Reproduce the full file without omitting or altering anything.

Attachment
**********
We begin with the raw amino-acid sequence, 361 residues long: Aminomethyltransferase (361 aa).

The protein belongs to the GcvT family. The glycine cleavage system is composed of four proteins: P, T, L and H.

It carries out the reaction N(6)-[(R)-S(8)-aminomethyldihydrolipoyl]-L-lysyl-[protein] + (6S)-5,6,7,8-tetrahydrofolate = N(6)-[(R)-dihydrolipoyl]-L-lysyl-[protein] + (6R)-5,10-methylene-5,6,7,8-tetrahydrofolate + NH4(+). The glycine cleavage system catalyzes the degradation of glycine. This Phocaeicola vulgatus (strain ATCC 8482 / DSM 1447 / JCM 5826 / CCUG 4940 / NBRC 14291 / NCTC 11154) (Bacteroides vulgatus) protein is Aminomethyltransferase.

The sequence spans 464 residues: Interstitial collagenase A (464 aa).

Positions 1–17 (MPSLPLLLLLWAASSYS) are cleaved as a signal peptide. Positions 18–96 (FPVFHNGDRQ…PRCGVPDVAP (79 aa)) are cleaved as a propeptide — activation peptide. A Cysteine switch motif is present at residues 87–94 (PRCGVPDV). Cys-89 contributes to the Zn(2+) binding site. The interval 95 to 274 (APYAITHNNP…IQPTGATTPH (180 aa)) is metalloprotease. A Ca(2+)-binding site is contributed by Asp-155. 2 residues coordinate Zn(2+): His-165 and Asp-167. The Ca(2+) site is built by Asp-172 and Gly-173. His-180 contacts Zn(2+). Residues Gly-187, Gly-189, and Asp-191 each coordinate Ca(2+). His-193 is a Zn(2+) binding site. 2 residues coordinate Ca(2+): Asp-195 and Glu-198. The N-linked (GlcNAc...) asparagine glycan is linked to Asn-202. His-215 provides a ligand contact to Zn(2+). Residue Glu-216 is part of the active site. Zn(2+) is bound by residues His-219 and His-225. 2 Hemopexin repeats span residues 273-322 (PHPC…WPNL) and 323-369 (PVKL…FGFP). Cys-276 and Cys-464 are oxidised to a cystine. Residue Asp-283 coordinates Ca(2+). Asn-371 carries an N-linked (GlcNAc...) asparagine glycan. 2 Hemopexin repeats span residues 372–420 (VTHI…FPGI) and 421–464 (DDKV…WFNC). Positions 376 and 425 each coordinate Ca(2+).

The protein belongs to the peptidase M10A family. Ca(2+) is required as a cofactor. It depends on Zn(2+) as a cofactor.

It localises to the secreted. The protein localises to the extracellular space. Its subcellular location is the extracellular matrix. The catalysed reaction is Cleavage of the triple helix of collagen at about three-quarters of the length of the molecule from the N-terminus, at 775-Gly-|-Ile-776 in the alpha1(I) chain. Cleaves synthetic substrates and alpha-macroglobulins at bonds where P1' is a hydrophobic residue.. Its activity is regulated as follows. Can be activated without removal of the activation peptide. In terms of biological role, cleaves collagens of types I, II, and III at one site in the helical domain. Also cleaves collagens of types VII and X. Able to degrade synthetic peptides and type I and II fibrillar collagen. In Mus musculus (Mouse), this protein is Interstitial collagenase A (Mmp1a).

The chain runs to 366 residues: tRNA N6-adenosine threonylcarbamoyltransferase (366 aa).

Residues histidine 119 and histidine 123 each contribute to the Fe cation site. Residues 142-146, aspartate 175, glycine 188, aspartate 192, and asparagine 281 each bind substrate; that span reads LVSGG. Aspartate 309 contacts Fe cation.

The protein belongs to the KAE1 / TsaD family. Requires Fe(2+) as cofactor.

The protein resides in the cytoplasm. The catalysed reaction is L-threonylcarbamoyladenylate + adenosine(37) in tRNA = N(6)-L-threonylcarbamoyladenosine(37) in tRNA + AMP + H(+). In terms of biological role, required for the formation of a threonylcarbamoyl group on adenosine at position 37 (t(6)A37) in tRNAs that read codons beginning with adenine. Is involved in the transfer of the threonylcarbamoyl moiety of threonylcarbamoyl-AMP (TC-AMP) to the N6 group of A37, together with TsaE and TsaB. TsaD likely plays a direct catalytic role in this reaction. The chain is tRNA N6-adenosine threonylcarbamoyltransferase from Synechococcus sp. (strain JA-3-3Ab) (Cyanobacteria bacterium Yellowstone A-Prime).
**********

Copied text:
We begin with the raw amino-acid sequence, 361 residues long: Aminomethyltransferase (361 aa).

The protein belongs to the GcvT family. The glycine cleavage system is composed of four proteins: P, T, L and H.

It carries out the reaction N(6)-[(R)-S(8)-aminomethyldihydrolipoyl]-L-lysyl-[protein] + (6S)-5,6,7,8-tetrahydrofolate = N(6)-[(R)-dihydrolipoyl]-L-lysyl-[protein] + (6R)-5,10-methylene-5,6,7,8-tetrahydrofolate + NH4(+). The glycine cleavage system catalyzes the degradation of glycine. This Phocaeicola vulgatus (strain ATCC 8482 / DSM 1447 / JCM 5826 / CCUG 4940 / NBRC 14291 / NCTC 11154) (Bacteroides vulgatus) protein is Aminomethyltransferase.

The sequence spans 464 residues: Interstitial collagenase A (464 aa).

Positions 1–17 (MPSLPLLLLLWAASSYS) are cleaved as a signal peptide. Positions 18–96 (FPVFHNGDRQ…PRCGVPDVAP (79 aa)) are cleaved as a propeptide — activation peptide. A Cysteine switch motif is present at residues 87–94 (PRCGVPDV). Cys-89 contributes to the Zn(2+) binding site. The interval 95 to 274 (APYAITHNNP…IQPTGATTPH (180 aa)) is metalloprotease. A Ca(2+)-binding site is contributed by Asp-155. 2 residues coordinate Zn(2+): His-165 and Asp-167. The Ca(2+) site is built by Asp-172 and Gly-173. His-180 contacts Zn(2+). Residues Gly-187, Gly-189, and Asp-191 each coordinate Ca(2+). His-193 is a Zn(2+) binding site. 2 residues coordinate Ca(2+): Asp-195 and Glu-198. The N-linked (GlcNAc...) asparagine glycan is linked to Asn-202. His-215 provides a ligand contact to Zn(2+). Residue Glu-216 is part of the active site. Zn(2+) is bound by residues His-219 and His-225. 2 Hemopexin repeats span residues 273-322 (PHPC…WPNL) and 323-369 (PVKL…FGFP). Cys-276 and Cys-464 are oxidised to a cystine. Residue Asp-283 coordinates Ca(2+). Asn-371 carries an N-linked (GlcNAc...) asparagine glycan. 2 Hemopexin repeats span residues 372–420 (VTHI…FPGI) and 421–464 (DDKV…WFNC). Positions 376 and 425 each coordinate Ca(2+).

The protein belongs to the peptidase M10A family. Ca(2+) is required as a cofactor. It depends on Zn(2+) as a cofactor.

It localises to the secreted. The protein localises to the extracellular space. Its subcellular location is the extracellular matrix. The catalysed reaction is Cleavage of the triple helix of collagen at about three-quarters of the length of the molecule from the N-terminus, at 775-Gly-|-Ile-776 in the alpha1(I) chain. Cleaves synthetic substrates and alpha-macroglobulins at bonds where P1' is a hydrophobic residue.. Its activity is regulated as follows. Can be activated without removal of the activation peptide. In terms of biological role, cleaves collagens of types I, II, and III at one site in the helical domain. Also cleaves collagens of types VII and X. Able to degrade synthetic peptides and type I and II fibrillar collagen. In Mus musculus (Mouse), this protein is Interstitial collagenase A (Mmp1a).

The chain runs to 366 residues: tRNA N6-adenosine threonylcarbamoyltransferase (366 aa).

Residues histidine 119 and histidine 123 each contribute to the Fe cation site. Residues 142-146, aspartate 175, glycine 188, aspartate 192, and asparagine 281 each bind substrate; that span reads LVSGG. Aspartate 309 contacts Fe cation.

The protein belongs to the KAE1 / TsaD family. Requires Fe(2+) as cofactor.

The protein resides in the cytoplasm. The catalysed reaction is L-threonylcarbamoyladenylate + adenosine(37) in tRNA = N(6)-L-threonylcarbamoyladenosine(37) in tRNA + AMP + H(+). In terms of biological role, required for the formation of a threonylcarbamoyl group on adenosine at position 37 (t(6)A37) in tRNAs that read codons beginning with adenine. Is involved in the transfer of the threonylcarbamoyl moiety of threonylcarbamoyl-AMP (TC-AMP) to the N6 group of A37, together with TsaE and TsaB. TsaD likely plays a direct catalytic role in this reaction. The chain is tRNA N6-adenosine threonylcarbamoyltransferase from Synechococcus sp. (strain JA-3-3Ab) (Cyanobacteria bacterium Yellowstone A-Prime).